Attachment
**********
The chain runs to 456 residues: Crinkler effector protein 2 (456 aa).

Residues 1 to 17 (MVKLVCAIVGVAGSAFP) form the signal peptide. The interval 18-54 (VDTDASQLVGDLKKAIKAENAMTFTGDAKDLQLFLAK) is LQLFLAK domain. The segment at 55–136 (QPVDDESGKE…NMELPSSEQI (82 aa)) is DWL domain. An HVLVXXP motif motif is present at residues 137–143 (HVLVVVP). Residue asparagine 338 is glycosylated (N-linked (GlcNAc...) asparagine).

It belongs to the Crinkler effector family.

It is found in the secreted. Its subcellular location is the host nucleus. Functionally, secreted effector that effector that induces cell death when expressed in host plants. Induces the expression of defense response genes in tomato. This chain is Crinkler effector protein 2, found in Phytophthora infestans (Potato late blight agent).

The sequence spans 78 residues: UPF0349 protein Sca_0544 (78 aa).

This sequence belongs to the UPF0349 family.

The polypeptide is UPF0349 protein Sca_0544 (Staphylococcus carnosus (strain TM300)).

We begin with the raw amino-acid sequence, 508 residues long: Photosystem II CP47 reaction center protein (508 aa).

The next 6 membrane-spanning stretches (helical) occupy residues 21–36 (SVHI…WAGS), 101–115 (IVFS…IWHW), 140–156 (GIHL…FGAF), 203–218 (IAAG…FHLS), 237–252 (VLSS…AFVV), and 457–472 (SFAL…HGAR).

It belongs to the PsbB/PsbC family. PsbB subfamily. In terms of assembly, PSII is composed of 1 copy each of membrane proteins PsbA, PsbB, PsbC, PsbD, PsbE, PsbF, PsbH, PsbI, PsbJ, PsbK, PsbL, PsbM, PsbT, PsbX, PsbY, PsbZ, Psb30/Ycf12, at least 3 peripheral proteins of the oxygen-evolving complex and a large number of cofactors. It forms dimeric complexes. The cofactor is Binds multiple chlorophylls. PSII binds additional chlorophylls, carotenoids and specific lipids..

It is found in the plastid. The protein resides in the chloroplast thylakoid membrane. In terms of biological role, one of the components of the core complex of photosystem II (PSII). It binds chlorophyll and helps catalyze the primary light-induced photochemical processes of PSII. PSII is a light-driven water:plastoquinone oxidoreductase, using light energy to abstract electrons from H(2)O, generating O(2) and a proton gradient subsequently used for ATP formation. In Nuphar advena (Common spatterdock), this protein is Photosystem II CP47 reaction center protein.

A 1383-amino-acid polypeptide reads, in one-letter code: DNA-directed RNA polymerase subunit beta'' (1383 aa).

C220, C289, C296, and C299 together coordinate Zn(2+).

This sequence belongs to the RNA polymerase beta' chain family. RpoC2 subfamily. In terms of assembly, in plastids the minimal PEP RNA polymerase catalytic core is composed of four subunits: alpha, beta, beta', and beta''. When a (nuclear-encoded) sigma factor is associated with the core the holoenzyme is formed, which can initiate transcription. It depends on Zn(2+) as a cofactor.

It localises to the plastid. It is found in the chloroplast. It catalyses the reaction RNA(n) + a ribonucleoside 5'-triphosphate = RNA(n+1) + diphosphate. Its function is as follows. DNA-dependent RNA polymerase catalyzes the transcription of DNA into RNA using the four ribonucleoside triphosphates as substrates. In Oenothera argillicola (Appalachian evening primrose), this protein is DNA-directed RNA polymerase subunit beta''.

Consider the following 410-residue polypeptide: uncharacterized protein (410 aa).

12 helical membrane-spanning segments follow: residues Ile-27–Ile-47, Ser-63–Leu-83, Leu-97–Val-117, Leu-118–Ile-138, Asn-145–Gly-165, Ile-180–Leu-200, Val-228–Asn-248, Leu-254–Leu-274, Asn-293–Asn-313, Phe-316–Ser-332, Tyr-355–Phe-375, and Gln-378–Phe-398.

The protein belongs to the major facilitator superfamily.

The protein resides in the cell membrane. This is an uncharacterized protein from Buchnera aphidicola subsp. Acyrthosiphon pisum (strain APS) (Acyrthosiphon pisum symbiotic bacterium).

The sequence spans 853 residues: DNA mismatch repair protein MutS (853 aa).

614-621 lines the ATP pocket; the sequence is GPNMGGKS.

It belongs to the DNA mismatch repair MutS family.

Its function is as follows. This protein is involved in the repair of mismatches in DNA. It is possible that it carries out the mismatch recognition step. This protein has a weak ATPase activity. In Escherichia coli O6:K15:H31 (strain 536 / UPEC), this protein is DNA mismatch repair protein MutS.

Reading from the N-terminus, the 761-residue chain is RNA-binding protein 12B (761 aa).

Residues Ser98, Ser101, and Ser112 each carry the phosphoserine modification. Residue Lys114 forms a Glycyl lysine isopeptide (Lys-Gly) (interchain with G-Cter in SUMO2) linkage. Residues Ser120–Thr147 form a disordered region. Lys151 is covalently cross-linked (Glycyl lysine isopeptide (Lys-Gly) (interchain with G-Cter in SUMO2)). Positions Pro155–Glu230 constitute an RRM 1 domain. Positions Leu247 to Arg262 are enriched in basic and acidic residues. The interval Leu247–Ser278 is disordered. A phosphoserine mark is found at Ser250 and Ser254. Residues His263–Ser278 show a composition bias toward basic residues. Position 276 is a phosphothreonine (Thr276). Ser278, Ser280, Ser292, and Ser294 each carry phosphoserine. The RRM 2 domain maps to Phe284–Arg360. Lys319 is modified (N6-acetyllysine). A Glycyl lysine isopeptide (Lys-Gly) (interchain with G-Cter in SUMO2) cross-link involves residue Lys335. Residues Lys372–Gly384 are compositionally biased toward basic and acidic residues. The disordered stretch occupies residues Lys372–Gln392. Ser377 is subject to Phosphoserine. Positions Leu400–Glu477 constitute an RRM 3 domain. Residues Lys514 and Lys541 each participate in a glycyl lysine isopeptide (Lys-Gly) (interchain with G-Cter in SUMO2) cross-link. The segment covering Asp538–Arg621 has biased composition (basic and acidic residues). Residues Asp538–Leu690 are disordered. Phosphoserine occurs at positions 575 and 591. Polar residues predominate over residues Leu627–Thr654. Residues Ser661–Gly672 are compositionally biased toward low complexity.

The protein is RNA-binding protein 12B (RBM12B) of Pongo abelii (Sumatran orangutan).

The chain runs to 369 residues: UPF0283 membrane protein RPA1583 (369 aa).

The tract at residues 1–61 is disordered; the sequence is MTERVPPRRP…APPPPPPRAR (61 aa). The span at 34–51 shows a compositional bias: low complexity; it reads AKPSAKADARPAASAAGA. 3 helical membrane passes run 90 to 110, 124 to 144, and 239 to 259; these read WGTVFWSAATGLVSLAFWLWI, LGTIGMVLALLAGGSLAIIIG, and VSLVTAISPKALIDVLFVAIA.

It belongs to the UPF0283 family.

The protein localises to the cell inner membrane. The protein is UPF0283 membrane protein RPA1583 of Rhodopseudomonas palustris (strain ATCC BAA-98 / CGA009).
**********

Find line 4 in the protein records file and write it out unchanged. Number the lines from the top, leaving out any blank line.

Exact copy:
It is found in the secreted. Its subcellular location is the host nucleus. Functionally, secreted effector that effector that induces cell death when expressed in host plants. Induces the expression of defense response genes in tomato. This chain is Crinkler effector protein 2, found in Phytophthora infestans (Potato late blight agent).